Why is Mahalaya Celebrated?
This year, September 19 is being celebrated as Mahalaya. The day marks the beginning of the ‘Devi-paksha’ and the end of the ‘pitri-paksh’ (Shraddh or the mourning period).
Celebrated for seven days, legend is that on the first day of Mahalaya, Goddess Durga starts her journey to earth (her paternal home). Mahalaya is also known as Akaalbodhan (ultimately invoking the goddess).
The six-day countdown to Mahasaptami, Mahalaya is celebrated with much gusto in Bengal. The day is an invitation to Goddess Durga and is celebrated by chanting various hymns like “Jaago Tumi Jaago“, “Bajlo tomar alor benu“.
As this marks the end of Pitri-paksh, the male descendants of the deceased pray to Goddess Durga in the name of their ancestors. It is considered an auspicious day. The offering is known as ‘Tarpan’. The belief is that if the ancestors are not offered food during this period, their dissatisfied souls remain in the Earth and do not go to heaven.
KARNA AND THE GOOD DEED OF ‘DAANAM’
Not quite related to Mahalaya, but the Mahabharat has a tale of Karna seldom told. Like you would already know, Karna, despite being the son of Lord Surya (Sun God) and Kunti, lived his life as a charioteer’s son. Karna grew up to be one of the most handsome men around, flaunting the gold armour and earrings he was born with, and was unquestionably the best in warfare. Yes, even better than Arjun.
Karna, however, never got the respect he deserved and was always put down by people reminding him of his caste. Being the generous, righteous man he is, Karna never said no to anyone. He wanted to ensure his soul enters the heaven but for that ‘anna daanam’ (food donation) was important. This is the one thing Karna could not do in his life because nobody wanted to eat at his house, because of his caste.
The Epic has it that Karna was not fed in heaven because he never offered food to his ancestors (Pind-daan) and people never ate at his house. There is another story that says Lord Krishna did give Karna a chance to exhibit his generosity and ensured that in his next birth, Karna will be able to perform anna-daanam after which he will attain moksha.
GODDESS PARVATI’S DURGA AVATAR
Asuras, at one time, became ever powerful. Blessed by the Gods, and Lord Shiva giving them a boon that only a woman could kill them, asuras went on a rampage. Asuras considered women weak and thought when women are scared to be even spotted by them, how they would dare to fight them.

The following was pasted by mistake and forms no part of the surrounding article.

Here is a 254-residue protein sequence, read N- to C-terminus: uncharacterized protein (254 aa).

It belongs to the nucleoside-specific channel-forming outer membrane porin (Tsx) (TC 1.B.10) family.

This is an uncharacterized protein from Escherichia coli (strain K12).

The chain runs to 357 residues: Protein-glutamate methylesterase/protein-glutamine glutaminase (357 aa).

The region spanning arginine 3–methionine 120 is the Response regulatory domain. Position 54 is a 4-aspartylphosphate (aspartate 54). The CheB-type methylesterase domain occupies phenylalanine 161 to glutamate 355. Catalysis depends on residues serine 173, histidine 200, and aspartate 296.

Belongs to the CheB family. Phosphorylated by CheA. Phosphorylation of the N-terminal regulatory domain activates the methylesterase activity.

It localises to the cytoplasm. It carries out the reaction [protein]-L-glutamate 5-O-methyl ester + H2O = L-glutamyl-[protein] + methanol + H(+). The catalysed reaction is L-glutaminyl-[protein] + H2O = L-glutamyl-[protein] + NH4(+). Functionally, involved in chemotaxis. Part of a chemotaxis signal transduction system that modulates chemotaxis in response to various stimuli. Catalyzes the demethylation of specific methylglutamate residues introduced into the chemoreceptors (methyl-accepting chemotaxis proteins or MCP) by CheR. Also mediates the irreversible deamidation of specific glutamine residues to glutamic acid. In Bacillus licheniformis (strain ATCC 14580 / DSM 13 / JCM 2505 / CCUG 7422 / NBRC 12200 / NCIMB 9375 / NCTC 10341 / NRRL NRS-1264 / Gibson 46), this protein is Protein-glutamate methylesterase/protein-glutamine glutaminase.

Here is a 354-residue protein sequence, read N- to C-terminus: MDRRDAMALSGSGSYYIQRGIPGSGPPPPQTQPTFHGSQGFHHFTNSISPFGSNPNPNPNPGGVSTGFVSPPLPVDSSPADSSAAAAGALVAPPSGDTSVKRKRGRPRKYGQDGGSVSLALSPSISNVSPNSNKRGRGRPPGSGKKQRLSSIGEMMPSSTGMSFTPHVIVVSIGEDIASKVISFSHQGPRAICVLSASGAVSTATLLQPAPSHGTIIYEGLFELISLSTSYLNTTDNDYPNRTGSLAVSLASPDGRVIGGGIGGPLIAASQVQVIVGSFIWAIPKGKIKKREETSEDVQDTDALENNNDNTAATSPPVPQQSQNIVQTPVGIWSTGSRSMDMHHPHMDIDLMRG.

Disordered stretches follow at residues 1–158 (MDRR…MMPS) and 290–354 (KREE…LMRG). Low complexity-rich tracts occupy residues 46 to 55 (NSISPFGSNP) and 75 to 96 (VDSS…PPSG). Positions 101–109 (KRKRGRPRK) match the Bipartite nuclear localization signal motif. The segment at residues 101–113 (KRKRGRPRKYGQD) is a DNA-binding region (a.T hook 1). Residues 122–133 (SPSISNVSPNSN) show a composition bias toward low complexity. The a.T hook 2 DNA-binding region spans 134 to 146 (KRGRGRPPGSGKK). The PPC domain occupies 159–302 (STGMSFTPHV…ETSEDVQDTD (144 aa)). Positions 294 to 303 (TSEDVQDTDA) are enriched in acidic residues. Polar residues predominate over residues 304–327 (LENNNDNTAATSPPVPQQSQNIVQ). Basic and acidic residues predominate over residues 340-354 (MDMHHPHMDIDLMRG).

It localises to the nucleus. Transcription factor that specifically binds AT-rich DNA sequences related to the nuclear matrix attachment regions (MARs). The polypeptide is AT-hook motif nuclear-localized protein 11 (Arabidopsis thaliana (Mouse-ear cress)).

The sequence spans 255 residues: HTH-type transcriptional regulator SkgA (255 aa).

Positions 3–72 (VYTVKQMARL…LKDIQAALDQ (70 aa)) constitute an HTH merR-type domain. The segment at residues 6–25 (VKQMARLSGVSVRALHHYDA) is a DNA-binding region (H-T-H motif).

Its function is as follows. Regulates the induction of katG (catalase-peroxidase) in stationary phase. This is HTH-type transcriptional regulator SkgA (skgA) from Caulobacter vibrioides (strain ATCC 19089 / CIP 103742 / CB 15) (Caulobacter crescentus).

Lord Shiva, the destroyer, was approached by the gods as they felt threatened by the rise of asuras. Shiva knew what exactly had to be done. He requested his wife Goddess Parvati — who is also known as ‘Shakti’ because she is the power that runs the universe — to incarnate as Goddess Durga and handle the situation.
Parvati — needless to say, the ultimate destroyer — was also fair. Since asuras never did any harm to her directly, she chose to give them a chance. Riding her vehicle, a lion, Parvati went to meet the asuras.
The asura king fell for Parvati the first time he saw her and send his minions to her with a marriage proposal. Parvati declined the proposal saying she’s already married to Lord Shiva.
The king, high on arrogance and power, insulted Lord Shiva saying he is a hermit living under the open sky and dared to say that Parvati deserved better. The king had also instructed his men to forcefully take Parvati to him in case she still said no to his proposal.
She did say no, and they did try to force her, inviting their annihilation. Parvati took the form of Goddess Durga and slayed all the asuras on the day of Mahalaya.
Mahalaya was broadcasted over the radio in 1930s. Later on, the hymns and songs were recorded and played on the day of Mahalaya. Legendary narrator, Birendra Krishna Bhadra’s voice was used to narrate hymns and legends around Goddess Durga’s descend to earth.
Article shared by Sahaja Yogini | Armaity Bhabha